Jacquelyn, you can try substituting bologna with cubed deli black forest ham instead, and it works well with fresh peas instead of canned. It makes an interesting version of this salad as well.

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14 Coco Bean April 6, 2010 at 2:34 pm

MMMM! There is a restaurant down the street from me that serves this salad with everything! I love it so much, I’m going to have to try to make it now!

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15 Sofya April 6, 2010 at 3:29 pm

Yes, it’s a classic! I don’t know any Russian who doesn’t love it (maybe they exist, but I just don’t know any).

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16 kel April 6, 2010 at 7:31 pm

Can you pass me a slice of pumpernickel please? This looks amazing!!

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17 Irina April 7, 2010 at 7:19 pm

I love this salad! Whenever a new American acquaintance comes over for dinner for the first time, I always make Olivier and it is always a hit. To comment on the bologna issue, I don’t think that bologna is the only meat option for this salad. I’ve had this salad with bologna, but I’ve also eaten versions made with cut-up hot dogs, chopped cooked beef, or chopped cooked chicken. My mom and grandmother always used chopped cooked beef; here in the US, my mom has switched to chopped cooked chicken. I would say that as long as some kind of meat or meat product is included, you are staying true to the “traditional” recipe – although I always skip the meat because I am a vegetarian.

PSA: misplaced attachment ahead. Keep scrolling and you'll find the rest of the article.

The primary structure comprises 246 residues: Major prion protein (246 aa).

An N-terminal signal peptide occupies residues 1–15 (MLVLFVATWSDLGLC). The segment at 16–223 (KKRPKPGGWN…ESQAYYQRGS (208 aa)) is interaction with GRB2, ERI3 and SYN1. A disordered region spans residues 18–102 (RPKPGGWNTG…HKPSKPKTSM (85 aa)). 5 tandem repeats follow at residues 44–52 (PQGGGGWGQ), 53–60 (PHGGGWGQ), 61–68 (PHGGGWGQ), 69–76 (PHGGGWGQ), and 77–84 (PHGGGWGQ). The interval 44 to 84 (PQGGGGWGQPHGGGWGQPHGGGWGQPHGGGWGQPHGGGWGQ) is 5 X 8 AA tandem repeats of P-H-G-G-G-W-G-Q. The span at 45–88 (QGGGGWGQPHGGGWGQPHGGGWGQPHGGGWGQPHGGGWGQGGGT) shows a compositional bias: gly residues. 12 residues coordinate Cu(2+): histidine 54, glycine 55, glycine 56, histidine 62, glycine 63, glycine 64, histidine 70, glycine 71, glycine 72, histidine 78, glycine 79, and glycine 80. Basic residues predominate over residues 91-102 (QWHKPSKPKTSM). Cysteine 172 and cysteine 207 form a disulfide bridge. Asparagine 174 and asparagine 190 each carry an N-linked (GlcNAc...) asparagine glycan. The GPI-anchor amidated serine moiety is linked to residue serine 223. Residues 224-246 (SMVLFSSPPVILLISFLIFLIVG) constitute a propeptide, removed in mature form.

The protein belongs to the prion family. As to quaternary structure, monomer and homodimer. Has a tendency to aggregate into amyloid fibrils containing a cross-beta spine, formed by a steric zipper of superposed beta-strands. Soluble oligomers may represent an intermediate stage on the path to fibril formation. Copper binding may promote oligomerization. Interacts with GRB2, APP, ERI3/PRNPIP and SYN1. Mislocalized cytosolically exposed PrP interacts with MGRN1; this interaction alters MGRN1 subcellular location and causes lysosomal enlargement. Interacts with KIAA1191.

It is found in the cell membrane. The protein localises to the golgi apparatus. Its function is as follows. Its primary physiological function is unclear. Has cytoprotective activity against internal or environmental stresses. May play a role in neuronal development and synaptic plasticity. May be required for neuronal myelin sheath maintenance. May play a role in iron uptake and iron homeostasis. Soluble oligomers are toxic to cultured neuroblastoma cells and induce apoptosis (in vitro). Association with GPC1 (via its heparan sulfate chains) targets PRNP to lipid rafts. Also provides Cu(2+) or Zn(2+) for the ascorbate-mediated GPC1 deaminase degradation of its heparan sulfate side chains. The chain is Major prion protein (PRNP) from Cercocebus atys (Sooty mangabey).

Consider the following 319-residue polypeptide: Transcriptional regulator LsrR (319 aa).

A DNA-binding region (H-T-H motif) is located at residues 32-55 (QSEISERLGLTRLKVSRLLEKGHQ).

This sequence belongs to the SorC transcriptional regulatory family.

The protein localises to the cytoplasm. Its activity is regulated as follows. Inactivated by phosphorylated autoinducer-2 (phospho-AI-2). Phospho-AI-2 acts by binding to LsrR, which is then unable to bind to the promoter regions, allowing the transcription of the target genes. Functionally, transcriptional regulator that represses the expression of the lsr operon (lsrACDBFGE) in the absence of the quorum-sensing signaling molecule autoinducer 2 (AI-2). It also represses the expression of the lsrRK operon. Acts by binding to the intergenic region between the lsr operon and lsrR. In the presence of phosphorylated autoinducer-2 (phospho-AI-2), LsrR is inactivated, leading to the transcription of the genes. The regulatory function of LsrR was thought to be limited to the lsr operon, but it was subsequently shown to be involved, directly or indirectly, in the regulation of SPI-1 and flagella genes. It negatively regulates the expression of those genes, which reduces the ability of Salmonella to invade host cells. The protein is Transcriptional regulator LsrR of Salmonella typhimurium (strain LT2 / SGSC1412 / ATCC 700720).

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18 Sofya April 7, 2010 at 7:39 pm

Personally, I find the meat to be too rich of an addition to this salad, plus, I am not attached to traditions in general.

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19 Alina April 9, 2010 at 7:28 am

“I believe this has something to do with keeping women busy and out of trouble” – hehehe this might be the reason :) Oh I have an egg slicer too but for some reason my eggs always fall apart during the process of slicing :)

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20 Sofya April 9, 2010 at 7:47 am

They kinda do that! But then again, I don’t notice that in the salad.

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21 Natalia September 16, 2010 at 8:33 am

I LOVE LOVE LOVE this salad, we ate it growing up all the time, and now as an adult I am finally ready to recreate it! So exciting!